Transgender Medicine: Clinical Care of Adolescents
Interview with Joshua D. Safer, MD, FACP
What difficulties are associated with adolescent care?
Actually, getting adolescents cared for is a challenge. In fact, it's a greater challenge because of our ability to diagnose individuals as transgender during adolescence has a few gaps. This is an area for current and future research.
At Boston Children’s Hospital there is a multidisciplinary transgender clinic. Their program is extremely selective. They report that out of 170 children who have gone through their program, so far only one individual has decided not to be transgender as an adult.
Tell us about the treatment transgender adolescents may receive.
The paradigm for adolescents is to use gonadotropin-releasing hormone (GnRH) analogs. Generally speaking, what it comes down to is the hypothalamus releases hormones to the pituitary. In turn, the pituitary releases its own hormones that direct various endocrine organ cells in the body. Sex steroid hormones (through the hypothalamus-pituitary-gonadal axis) are secreted depending on the individual’s age.
How is GnRH used in transgender medicine?
GnRH is administered as a bolus to shut down production of the patient’s sex steroids, which delays puberty. In adolescents who think they are transgender, we can put puberty on hold to allow them to age more, which may help clarify their view of self.
In a case where the adolescent is clearly transgender, we then can give the individual the hormones needed to fulfill a life as a male or female. This way, the adolescent goes through a puberty that matches desire.
For a transwoman (male to female), we can give estrogen earlier in the growth trajectory, which causes shorter height and avoids development of masculine facial features. Then analogously in reverse for a transman (female to male)—delay puberty to allow the individual more growth (eg, height) without breast development.
Do most transgender individuals follow through with surgical reassignment?
It's a very mixed bag, and it's confounded by insurance. Frankly, it is difficult to know what transgender individuals would really do given complete freedom. In The Netherlands, where surgical reassignment has been fairly organized for decades, the recommendation for transgender men has been hysterectomy. This recommendation is based on the thought that testosterone's effect on the uterus may put the individual at risk for cancers. These individuals tend to undergo the surgery, which is covered by insurance.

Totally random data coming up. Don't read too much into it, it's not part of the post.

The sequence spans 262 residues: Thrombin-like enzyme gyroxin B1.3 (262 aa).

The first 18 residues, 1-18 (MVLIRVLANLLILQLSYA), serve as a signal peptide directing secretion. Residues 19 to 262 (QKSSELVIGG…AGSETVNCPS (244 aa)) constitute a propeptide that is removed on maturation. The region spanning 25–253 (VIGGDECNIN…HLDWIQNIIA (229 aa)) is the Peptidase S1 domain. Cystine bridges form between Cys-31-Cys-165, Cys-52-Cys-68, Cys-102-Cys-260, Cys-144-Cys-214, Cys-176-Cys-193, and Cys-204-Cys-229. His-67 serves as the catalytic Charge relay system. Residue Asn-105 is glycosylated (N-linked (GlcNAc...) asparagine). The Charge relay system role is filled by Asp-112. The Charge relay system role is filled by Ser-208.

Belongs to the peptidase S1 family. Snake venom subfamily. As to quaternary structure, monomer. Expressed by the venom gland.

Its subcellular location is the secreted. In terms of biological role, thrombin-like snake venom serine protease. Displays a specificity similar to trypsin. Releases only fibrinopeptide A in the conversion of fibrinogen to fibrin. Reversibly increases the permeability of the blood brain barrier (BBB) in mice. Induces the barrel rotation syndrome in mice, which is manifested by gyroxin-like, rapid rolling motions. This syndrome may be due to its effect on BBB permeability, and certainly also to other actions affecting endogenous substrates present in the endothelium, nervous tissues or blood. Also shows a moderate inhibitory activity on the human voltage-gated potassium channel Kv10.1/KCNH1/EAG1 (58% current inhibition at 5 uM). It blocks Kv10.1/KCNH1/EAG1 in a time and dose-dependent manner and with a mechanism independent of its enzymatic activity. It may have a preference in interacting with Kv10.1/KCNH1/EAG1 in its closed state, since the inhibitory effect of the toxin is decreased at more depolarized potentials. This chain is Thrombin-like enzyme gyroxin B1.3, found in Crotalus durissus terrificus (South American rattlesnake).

In the United States, this type of treatment tends not be covered. In fact, there are many individuals who have difficulty locating physicians for the medicines—some have resorted to the Internet to obtain medication. Surgery is definitely not on their radar.
Even those individuals who find physicians are still living a little "under the radar" as far as their insurance company is concerned. Because of the cost of reassignment surgery, many individuals do not pursue it. However, I can't tell you the degree of patient preference; it's mostly what's being dictated to them externally.
Transgender individuals who don’t live in a big city like Boston or San Francisco, how do they obtain treatment?
Some have access to good specialty care, perhaps through a primary care physician who is knowledgeable and supportive. Others are self-treating from products and medications they find on the Internet. A decade or so ago, these individuals would move to big cities and seek out underground networks. Although the Internet makes is easier, there is a great concern over self-treatment and products/medications of questionable providence.
What is needed to advance the care of transgender individuals?
The need for provider education and access to care is enormous, and of course, research. My mission is to expand awareness, remove barriers, and educate the world so transgender individuals easily obtain good care. Conceptually, it’s easy to envision where we need to go and how to get there.
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